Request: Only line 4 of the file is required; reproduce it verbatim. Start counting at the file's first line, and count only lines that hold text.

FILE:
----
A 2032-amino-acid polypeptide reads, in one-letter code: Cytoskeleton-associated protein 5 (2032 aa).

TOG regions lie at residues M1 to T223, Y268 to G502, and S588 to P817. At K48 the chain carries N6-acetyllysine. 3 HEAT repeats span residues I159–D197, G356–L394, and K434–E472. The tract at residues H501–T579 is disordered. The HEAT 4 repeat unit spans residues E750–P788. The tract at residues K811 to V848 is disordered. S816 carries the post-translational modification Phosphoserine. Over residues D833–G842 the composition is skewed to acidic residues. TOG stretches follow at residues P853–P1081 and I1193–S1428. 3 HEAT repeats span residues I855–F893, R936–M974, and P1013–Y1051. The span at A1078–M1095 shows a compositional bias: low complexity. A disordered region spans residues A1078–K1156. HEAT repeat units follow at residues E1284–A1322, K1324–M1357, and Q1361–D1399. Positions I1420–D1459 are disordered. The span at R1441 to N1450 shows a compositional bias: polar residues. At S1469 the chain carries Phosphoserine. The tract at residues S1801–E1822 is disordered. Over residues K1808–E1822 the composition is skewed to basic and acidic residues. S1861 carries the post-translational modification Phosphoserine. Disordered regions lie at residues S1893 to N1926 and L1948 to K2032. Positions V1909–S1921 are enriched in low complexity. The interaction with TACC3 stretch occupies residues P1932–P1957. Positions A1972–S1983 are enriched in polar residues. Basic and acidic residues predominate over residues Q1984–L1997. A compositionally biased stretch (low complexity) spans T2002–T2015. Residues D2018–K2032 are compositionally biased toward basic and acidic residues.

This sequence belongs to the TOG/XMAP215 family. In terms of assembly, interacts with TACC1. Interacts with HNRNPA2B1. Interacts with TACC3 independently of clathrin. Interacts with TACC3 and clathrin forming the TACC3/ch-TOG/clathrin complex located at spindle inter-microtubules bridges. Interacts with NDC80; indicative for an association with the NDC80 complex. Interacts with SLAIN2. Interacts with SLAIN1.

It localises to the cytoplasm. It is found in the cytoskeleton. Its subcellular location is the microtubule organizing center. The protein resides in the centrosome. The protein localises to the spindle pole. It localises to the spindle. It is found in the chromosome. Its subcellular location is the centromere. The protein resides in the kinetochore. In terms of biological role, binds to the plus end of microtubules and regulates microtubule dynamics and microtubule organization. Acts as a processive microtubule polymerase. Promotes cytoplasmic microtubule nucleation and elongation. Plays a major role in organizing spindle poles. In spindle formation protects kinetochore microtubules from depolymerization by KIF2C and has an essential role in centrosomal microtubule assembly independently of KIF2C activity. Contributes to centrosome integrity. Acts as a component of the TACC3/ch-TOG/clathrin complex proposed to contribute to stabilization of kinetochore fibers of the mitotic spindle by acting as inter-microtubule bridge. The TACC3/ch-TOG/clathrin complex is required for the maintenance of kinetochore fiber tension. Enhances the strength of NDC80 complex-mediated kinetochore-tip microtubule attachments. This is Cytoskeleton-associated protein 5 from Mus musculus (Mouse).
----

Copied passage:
It localises to the cytoplasm. It is found in the cytoskeleton. Its subcellular location is the microtubule organizing center. The protein resides in the centrosome. The protein localises to the spindle pole. It localises to the spindle. It is found in the chromosome. Its subcellular location is the centromere. The protein resides in the kinetochore. In terms of biological role, binds to the plus end of microtubules and regulates microtubule dynamics and microtubule organization. Acts as a processive microtubule polymerase. Promotes cytoplasmic microtubule nucleation and elongation. Plays a major role in organizing spindle poles. In spindle formation protects kinetochore microtubules from depolymerization by KIF2C and has an essential role in centrosomal microtubule assembly independently of KIF2C activity. Contributes to centrosome integrity. Acts as a component of the TACC3/ch-TOG/clathrin complex proposed to contribute to stabilization of kinetochore fibers of the mitotic spindle by acting as inter-microtubule bridge. The TACC3/ch-TOG/clathrin complex is required for the maintenance of kinetochore fiber tension. Enhances the strength of NDC80 complex-mediated kinetochore-tip microtubule attachments. This is Cytoskeleton-associated protein 5 from Mus musculus (Mouse).